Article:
Slate is dipping its toe in the membership pool.
Digital publishers keep experimenting with different methods of monetization, whether through metered paywalls, crowdsourcing, events or subscriptions, to see which one’s the answer to the pressing and increasingly complicated revenue question.
In a blog post Monday, Slate Editor David Plotz introduced Slate Plus, a membership option for the most passionate Slate fans. For those who pay $5 monthly or $50 a year, Plotz said readers “who support [Slate] journalism and want a closer connection to it” get perks like access to Slate writers through Slate Plus member-only discussions, early viewing of certain articles, ad-free podcasts, 30 percent off live events, single page articles rather than pesky pagination and special commenting privileges.
But don’t worry — this is not a paywall. As Plotz noted, all the free stuff on Slate will stay free. The membership fee just buys you extras, a benefit package they’ll be adding to over time. This type of model has been described as a “reverse paywall,” one that GigaOm’s Mathew Ingram has said is a good way to reward loyal readers rather than penalizing them.
Plotz said Slate doesn’t want to rely so heavily on advertising.
“We have long depended on revenue from advertising to make a great magazine without charging readers. And while advertising remains central to our success, we think we’d be better off if we were less dependent on it,” he wrote on Slate.
The most interesting benefit to me is the access to the Slate staff because it highlights the idea of building community around online publications — something that is becoming more of a commodity with digital media outlets. “Members might help David Weigel decide which politico to profile, assign a tech story to Will Oremus, or chat about “Mad Men” with Willa Paskin,” Plotz wrote. I would argue there’s value in having the chance to dialogue with writers working for highbrow pubs. It’s hard to put a dollar amount on this, though. The New York Times is offering something similar through Times Premier, which gains readers access to writer Q&As and “Story Behind the Story” segments, making the audience feel more a part of the news process.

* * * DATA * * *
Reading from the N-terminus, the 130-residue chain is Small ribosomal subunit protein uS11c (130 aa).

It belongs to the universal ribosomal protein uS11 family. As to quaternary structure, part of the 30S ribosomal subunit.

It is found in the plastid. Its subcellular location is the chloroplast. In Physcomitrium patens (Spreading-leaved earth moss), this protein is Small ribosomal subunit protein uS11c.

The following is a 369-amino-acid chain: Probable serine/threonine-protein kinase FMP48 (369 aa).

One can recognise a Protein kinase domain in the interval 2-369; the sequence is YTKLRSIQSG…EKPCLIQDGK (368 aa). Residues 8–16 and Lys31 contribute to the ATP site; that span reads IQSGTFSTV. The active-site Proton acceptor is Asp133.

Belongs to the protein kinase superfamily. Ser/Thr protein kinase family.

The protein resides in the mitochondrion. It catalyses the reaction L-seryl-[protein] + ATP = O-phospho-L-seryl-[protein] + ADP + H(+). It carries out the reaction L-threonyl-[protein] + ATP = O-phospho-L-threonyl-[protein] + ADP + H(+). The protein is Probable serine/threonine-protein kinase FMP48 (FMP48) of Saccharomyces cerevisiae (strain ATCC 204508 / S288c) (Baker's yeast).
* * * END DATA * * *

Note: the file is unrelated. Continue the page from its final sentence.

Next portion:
Of all the digitally-native outlets floating around on the Internet, Slate is actually one that has loyal readers. It’s 18 years old and boasts a strong masthead including Dahlia Lithwick, Hanna Rosin, Emily Bazelon and Plotz himself. So, Slate builds a strong case for offering membership because there are certainly people who consider themselves part of the site’s community and are thus willing to pay more for Slate perks. But with so many different paid online communities at our disposal, I wonder if enough readers find Slate content so compelling and necessary that they must get what’s beyond the free site.
Would you pay $5 a month or $50 annually for Slate Plus access? How would you put a value reverse membership packages? Tell us in the comments, or tweet us @10000Words.
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